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Solve A Lot2
Solve A Lot2
Assistant Librarian

Nov-17-2006 11:42

Since there has been so much debate about use of detectives in agencies, and now we are getting new rules - is there any reason to have agencies?

I thought the reason to be in an agency was to:
1) Get help with cases - by using each other's contacts
2) Ability to combine favors to win Treasure Hunts
3) Swap cases, in case an agent wanted a particular faction
4) Donate, swap, use cases that may otherwise go to waste

Again, I think agencies should make the rules about how to handle their agents and cases. As a paying subscriber, don't I have a right to do with my cases what I want? I am already limited in how many cases I could play a day, now I am going to be limited in what to do with my cases too??

If people feel their agent is getting abused, quit the agency, join another one that thinks like you, or don't belong to an agency.

Replies

Lady Ruby Caplan
Lady Ruby Caplan
Well-Connected

Nov-18-2006 02:41



I thought the reason to be in an agency was to:
1) Get help with cases - by using each other's contacts

I don't see how the changes will affect this. People who don't password share can still get help with their cases. I know someone, Chron maybe, was talking about playing the game as if it were a real agency. There you couldn't use someone's skills of analysis if they weren't there.

2) Ability to combine favors to win Treasure Hunts

Once again, I still don't see how this would affect things. Members can still hold onto to their favours.

3) Swap cases, in case an agent wanted a particular faction

I think here that the whole shared experience is a GREAT thing. Too many times, I got faction cases I didn't want.. and I did all the work on them. However, I got none of the experience.

4) Donate, swap, use cases that may otherwise go to waste

Once again, I pay for the cases, I can't do them but I can give them to someone who wants them.. they get a bit of exta experience, and as I paying customer I get my share.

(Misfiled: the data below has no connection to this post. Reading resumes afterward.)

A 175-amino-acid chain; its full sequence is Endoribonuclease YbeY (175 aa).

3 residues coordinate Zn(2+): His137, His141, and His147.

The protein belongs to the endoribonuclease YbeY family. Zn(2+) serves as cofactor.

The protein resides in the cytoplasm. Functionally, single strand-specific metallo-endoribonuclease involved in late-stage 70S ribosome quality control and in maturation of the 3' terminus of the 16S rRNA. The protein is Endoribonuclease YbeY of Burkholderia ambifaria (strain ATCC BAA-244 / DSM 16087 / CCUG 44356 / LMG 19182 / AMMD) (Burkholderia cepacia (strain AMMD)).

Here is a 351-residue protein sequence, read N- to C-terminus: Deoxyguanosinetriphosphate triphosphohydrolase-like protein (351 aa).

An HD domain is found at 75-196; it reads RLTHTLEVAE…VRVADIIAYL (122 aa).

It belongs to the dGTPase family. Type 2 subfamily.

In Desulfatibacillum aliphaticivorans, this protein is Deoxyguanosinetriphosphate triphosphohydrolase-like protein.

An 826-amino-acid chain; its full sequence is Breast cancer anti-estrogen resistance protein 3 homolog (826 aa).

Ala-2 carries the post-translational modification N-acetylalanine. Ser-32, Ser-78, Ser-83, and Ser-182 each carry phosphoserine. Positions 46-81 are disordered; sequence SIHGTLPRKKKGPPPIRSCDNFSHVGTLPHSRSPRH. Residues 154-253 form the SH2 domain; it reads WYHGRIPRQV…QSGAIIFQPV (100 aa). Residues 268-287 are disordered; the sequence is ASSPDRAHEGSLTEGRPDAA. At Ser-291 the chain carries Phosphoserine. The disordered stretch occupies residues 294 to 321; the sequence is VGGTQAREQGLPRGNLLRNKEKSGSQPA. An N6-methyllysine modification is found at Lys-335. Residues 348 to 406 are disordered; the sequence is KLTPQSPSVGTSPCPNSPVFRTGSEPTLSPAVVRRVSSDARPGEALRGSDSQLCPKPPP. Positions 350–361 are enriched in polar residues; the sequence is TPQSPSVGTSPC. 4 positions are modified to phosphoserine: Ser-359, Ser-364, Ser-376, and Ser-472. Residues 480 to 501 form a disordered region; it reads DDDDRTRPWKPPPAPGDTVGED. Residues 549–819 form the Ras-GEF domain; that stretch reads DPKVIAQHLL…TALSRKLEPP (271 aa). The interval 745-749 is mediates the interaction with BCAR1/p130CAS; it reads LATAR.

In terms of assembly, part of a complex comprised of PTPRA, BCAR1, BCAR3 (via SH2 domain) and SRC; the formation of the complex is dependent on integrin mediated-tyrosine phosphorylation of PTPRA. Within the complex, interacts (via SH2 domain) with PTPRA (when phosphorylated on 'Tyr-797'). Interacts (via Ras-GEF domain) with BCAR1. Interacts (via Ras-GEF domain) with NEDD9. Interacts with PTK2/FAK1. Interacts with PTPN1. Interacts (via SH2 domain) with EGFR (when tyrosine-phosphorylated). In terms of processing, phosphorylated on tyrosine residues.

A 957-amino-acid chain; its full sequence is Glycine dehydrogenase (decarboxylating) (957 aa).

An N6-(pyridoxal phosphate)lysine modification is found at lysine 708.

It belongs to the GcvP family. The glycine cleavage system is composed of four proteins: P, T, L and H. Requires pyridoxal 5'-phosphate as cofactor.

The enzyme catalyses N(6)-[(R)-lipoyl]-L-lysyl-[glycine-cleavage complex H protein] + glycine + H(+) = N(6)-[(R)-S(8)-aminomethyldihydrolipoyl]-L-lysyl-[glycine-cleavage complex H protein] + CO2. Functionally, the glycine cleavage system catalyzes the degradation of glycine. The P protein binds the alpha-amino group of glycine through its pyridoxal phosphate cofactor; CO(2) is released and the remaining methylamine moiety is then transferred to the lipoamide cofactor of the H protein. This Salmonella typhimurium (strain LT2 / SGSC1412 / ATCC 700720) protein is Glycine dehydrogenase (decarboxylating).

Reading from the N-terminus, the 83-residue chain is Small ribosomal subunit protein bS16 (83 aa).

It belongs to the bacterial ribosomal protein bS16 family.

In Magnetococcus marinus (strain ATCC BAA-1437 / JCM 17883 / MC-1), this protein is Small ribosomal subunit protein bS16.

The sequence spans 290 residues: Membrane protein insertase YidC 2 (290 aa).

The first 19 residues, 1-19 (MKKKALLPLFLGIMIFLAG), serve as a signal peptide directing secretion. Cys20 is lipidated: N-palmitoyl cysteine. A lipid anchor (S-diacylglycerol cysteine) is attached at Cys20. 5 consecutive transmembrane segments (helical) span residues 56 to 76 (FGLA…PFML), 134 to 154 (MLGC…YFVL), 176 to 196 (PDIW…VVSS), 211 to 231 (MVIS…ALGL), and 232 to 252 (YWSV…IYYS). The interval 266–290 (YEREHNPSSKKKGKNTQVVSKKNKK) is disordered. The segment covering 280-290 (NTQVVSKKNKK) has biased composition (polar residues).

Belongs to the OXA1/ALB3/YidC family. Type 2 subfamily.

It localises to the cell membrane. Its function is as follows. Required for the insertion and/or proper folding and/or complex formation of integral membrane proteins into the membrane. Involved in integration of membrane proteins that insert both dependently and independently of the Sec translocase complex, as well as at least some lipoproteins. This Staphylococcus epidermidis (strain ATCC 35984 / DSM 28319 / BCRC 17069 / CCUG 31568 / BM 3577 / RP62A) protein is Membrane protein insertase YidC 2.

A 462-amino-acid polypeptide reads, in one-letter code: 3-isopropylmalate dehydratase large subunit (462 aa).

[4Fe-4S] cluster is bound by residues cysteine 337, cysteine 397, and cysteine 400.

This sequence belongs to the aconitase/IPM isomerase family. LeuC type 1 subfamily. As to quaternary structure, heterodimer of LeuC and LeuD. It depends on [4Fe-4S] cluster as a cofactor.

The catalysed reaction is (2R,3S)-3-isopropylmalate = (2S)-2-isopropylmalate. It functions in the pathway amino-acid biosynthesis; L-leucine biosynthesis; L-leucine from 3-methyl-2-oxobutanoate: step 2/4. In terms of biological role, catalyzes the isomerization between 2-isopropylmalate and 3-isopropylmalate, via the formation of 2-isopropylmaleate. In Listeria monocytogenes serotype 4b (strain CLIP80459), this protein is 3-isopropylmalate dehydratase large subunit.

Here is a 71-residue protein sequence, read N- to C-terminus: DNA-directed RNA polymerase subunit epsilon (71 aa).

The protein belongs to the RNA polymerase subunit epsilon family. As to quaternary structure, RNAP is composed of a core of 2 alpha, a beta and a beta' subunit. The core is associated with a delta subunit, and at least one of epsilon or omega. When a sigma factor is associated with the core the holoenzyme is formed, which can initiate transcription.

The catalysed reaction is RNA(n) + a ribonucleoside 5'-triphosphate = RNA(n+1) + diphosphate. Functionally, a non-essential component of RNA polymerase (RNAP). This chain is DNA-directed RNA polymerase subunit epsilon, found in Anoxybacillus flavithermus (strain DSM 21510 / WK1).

"As a paying subscriber, don't I have a right to do with my cases what I want? I am already limited in how many cases I could play a day, now I am going to be limited in what to do with my cases too?? "

All the online games I have seen limit turn/adventures/cases/issues or whatever the game mechanic are in some way. I do not think Sleuth is abnormal in this way. The fact that you can share your cases and do more is something a lot of online games would NEVER do.


Lady Ruby Caplan
Lady Ruby Caplan
Well-Connected

Nov-18-2006 02:45

"Quite typically when someone is new in an agency we will open up the less difficult cases for them, perhaps search them for them, and then leave them in the files for them to solve. In the past this was a good way for newer detectives to build up skill points to round out the basic skills. Now they will progress slower (and take more cases from the other detective that way) to get to the same point. "

Agreed, it will take more time to help an agent, but if you want to play a game, you do have start from the start and you do have put in the work. BUT you can still do it and get some experience yourself for your efforts.

Perhaps this will also make the high scores board more fair to new detectives who do not want to join and agency and want to solve their cases by themselves.

biggie528
biggie528
Lucky Stiff

Nov-18-2006 02:57

Well said LRC :)



Dark Raven
Dark Raven
Trusted Informer

Nov-18-2006 04:41

I agree with you Ruby, when i started, i didn't have any freebie thrown my way, even when I joined my first agency. I had to build my detective from the ground up and it made me a better detective for it.

BadAss
BadAss
Charioteer

Nov-18-2006 05:35

What's the big deal about getting rid of the high score lists? We won't even have something to debate about anymore.